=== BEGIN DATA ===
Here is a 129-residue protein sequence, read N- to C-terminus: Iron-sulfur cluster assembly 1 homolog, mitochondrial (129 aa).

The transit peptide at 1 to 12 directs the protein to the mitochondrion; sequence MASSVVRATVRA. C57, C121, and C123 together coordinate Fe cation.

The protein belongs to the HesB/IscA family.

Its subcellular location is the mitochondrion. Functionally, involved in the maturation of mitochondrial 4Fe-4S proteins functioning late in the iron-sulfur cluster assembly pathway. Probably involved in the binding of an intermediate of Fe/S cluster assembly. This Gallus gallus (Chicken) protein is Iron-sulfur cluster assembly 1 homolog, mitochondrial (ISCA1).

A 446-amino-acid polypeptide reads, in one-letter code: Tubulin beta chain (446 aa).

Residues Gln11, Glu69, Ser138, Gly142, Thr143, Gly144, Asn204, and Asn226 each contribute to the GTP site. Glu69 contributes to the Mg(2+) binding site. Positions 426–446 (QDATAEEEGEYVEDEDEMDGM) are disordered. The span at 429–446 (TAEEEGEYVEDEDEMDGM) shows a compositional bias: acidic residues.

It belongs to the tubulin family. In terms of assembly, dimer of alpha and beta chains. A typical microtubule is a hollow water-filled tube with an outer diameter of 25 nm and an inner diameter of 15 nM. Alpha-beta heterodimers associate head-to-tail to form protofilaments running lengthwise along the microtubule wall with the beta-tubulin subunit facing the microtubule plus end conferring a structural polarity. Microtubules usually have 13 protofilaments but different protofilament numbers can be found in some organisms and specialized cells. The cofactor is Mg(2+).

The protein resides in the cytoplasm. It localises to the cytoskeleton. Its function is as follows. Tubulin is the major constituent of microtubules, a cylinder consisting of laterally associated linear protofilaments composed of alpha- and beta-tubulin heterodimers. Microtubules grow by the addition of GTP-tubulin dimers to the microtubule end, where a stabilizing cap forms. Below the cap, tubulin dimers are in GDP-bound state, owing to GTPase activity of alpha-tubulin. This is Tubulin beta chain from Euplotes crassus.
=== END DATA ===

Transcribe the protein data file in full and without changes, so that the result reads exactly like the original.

Here is a 129-residue protein sequence, read N- to C-terminus: Iron-sulfur cluster assembly 1 homolog, mitochondrial (129 aa).

The transit peptide at 1 to 12 directs the protein to the mitochondrion; sequence MASSVVRATVRA. C57, C121, and C123 together coordinate Fe cation.

The protein belongs to the HesB/IscA family.

Its subcellular location is the mitochondrion. Functionally, involved in the maturation of mitochondrial 4Fe-4S proteins functioning late in the iron-sulfur cluster assembly pathway. Probably involved in the binding of an intermediate of Fe/S cluster assembly. This Gallus gallus (Chicken) protein is Iron-sulfur cluster assembly 1 homolog, mitochondrial (ISCA1).

A 446-amino-acid polypeptide reads, in one-letter code: Tubulin beta chain (446 aa).

Residues Gln11, Glu69, Ser138, Gly142, Thr143, Gly144, Asn204, and Asn226 each contribute to the GTP site. Glu69 contributes to the Mg(2+) binding site. Positions 426–446 (QDATAEEEGEYVEDEDEMDGM) are disordered. The span at 429–446 (TAEEEGEYVEDEDEMDGM) shows a compositional bias: acidic residues.

It belongs to the tubulin family. In terms of assembly, dimer of alpha and beta chains. A typical microtubule is a hollow water-filled tube with an outer diameter of 25 nm and an inner diameter of 15 nM. Alpha-beta heterodimers associate head-to-tail to form protofilaments running lengthwise along the microtubule wall with the beta-tubulin subunit facing the microtubule plus end conferring a structural polarity. Microtubules usually have 13 protofilaments but different protofilament numbers can be found in some organisms and specialized cells. The cofactor is Mg(2+).

The protein resides in the cytoplasm. It localises to the cytoskeleton. Its function is as follows. Tubulin is the major constituent of microtubules, a cylinder consisting of laterally associated linear protofilaments composed of alpha- and beta-tubulin heterodimers. Microtubules grow by the addition of GTP-tubulin dimers to the microtubule end, where a stabilizing cap forms. Below the cap, tubulin dimers are in GDP-bound state, owing to GTPase activity of alpha-tubulin. This is Tubulin beta chain from Euplotes crassus.